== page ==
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SOAS votes for an academic boycott of Israel

The School of Oriental and African Studies (SOAS) has (or has had) various links with individuals and regimes which might be considered dubious.  Here Student Rights reports on its £755,000 gift from the Saudi royal family and on the inclusion of Yusuf al-Qaradawi on the editorial board of SOAS journal Quranic Studies.  The Guardian reported on its links with Libya, in particular with al-Fateh University, here. This report details a whole string of further gifts and associations.

SOAS also has links with the Hebrew University of Jerusalem (about 12% of whose students are Palestinians/Arab Israelis).

It’s links such as these which supporters of Friday’s vote for a boycott of Israel presumably want to sever – and 73% were in favour of the BDS resolution, just 27% against.  The referendum was open to both academic and support staff as well as students. I understand that it has no binding or legal force, but is obviously a significant symbolic gesture.

Like some others commenting on the result, I think the boycott’s opponents haven’t always used the right arguments. Here’s an extract from the London Student report:

The “No” camp have focused on how a boycott could cut off contact with Israeli academics who speak out over the status quo, the alternative ways in which Israel could be challenged over its actions toward Palestinians and the ways in which the Students’ Union has (they say unfairly) backed the boycott.

I have no problem with Israeli academics who speak out against the status quo or alternative methods of challenging Israel over its policies. But there are more fundamental reasons to oppose an academic boycott – in the context of SOAS I might single out the ’singling out’ argument.  Here’s part of the Wikipedia entry on the 3D test of antisemitism.

If a person criticizes Israel and only Israel on certain issues, but chooses to ignore similar situations conducted by other countries he is performing a double standard policy against Israel.[8] The implementation of a different moral standard for Jews and Israel compared to the rest of the world, just like the Delegitimization claim, discriminates against a specific group and is labeled as antisemitism. Similar arguments were made by Thomas Freidman, claiming that Boycott, Divestment and Sanctions (BDS) movements that ignore the situation in SyriaSaudi Arabia and Iran are hypocrite and antisemitic.[11] On the same matter, Freidman has also written that the “criticizing Israel is not anti-Semitic, and saying so is vile. But singling out Israel for opprobrium and international sanction – out of all proportion to any other party in the Middle East – is anti-Semitic, and not saying so is dishonest.”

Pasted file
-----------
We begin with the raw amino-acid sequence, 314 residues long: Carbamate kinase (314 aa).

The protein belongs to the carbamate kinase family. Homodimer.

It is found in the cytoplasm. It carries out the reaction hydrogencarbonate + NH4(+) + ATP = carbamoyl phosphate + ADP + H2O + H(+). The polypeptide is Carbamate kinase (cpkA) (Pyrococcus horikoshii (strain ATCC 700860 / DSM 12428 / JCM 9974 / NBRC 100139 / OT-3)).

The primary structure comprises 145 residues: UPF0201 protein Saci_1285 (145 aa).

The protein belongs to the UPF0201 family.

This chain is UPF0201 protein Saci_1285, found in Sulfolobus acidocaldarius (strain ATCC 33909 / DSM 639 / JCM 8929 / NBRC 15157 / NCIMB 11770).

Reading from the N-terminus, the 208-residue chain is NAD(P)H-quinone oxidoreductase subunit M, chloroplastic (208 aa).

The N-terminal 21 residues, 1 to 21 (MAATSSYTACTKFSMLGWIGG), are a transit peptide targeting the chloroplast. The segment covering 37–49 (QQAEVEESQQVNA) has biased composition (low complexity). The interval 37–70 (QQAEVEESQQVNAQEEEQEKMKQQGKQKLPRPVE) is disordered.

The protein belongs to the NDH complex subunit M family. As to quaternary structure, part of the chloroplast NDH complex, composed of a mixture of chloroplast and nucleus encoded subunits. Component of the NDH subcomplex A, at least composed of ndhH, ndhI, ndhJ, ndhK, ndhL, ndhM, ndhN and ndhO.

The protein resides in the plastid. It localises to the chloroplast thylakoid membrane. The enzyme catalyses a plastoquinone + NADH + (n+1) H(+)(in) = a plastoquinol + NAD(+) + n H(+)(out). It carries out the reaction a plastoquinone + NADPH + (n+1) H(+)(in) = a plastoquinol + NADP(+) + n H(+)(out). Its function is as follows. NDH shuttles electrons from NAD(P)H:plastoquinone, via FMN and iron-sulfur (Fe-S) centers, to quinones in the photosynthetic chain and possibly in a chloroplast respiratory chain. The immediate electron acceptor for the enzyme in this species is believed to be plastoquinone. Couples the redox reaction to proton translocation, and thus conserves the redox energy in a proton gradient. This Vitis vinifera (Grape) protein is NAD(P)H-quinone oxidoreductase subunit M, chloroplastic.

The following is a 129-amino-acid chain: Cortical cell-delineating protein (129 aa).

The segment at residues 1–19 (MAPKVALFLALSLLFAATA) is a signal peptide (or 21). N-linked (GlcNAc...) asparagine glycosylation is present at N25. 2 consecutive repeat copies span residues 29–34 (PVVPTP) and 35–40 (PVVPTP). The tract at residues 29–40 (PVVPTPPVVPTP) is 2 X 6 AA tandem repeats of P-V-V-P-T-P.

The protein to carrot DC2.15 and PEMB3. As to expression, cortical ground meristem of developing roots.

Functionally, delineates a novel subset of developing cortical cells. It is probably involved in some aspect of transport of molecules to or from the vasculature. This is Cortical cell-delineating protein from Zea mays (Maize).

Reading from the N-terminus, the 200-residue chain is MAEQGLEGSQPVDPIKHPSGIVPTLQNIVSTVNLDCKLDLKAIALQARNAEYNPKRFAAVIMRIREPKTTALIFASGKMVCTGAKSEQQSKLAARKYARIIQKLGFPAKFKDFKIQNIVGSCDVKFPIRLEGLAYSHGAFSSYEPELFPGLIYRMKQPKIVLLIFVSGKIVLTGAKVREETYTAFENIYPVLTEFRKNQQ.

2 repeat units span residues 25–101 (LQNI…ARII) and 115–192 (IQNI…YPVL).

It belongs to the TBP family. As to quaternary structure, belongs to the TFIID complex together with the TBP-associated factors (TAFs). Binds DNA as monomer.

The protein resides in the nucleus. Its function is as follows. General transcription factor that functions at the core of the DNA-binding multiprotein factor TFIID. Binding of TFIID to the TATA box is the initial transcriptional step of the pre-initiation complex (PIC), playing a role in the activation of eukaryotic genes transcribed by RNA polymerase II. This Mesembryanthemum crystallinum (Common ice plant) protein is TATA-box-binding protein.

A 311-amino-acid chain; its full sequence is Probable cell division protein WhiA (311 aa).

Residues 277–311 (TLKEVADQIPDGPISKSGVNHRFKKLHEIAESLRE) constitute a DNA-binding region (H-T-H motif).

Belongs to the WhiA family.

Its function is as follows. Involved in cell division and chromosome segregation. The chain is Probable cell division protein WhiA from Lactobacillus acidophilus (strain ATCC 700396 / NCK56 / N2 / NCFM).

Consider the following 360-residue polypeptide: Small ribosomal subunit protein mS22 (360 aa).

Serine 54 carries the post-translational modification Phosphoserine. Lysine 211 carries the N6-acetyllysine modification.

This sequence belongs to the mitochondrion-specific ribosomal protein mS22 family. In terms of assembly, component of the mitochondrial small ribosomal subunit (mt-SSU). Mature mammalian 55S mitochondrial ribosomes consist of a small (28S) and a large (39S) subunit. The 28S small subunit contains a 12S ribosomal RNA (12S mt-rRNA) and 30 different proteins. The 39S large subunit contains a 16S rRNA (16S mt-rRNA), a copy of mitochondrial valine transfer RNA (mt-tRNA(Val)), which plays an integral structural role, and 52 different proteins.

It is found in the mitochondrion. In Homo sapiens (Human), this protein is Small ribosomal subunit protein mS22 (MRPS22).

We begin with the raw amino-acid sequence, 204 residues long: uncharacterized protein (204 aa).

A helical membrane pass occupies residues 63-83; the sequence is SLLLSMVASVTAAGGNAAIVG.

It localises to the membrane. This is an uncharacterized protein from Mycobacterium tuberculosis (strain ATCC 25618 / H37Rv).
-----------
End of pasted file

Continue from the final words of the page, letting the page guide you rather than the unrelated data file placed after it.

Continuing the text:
Richard Millett reported here on Tuesday’s pre-vote debate:

Three panelists argued for an academic boycott and three argued against. However, the latter three didn’t argue against on the basis that a boycott is obviously discriminatory and racist. Instead, they argued that it would merely be “ineffective”.

David Landau, a SOAS student who was one of those on the panel against a boycott, was sincerely concerned that such a boycott could spell the end of Hebrew teaching at SOAS.

Another panelist, a SOAS lecturer against the boycott, confided afterwards that she really didn’t want to be on the panel as she was concerned she would lose the all-important objectivity in the eyes of her students. She felt she had no choice though.

It seems that Dr. Elian Weizman, another SOAS lecturer, had no such concerns about being on the panel. She argued that Israel should be boycotted but, then again, she is a long-standing campaigner against Israel’s existence.

One of the reasons I am opposed to the BDS movement is that it fails to specify exactly what conditions would have to be met for the boycott to be halted.  This might be another example of that ‘motte and bailey’ bait and switch debating technique.  Complaints about settlement expansion or specific injustices against Palestinians are the ‘motte’ – these are arguments that might have some force even with Israel’s supporters. And here, not that you need reminding, is the ‘bailey’, the true end goal for many: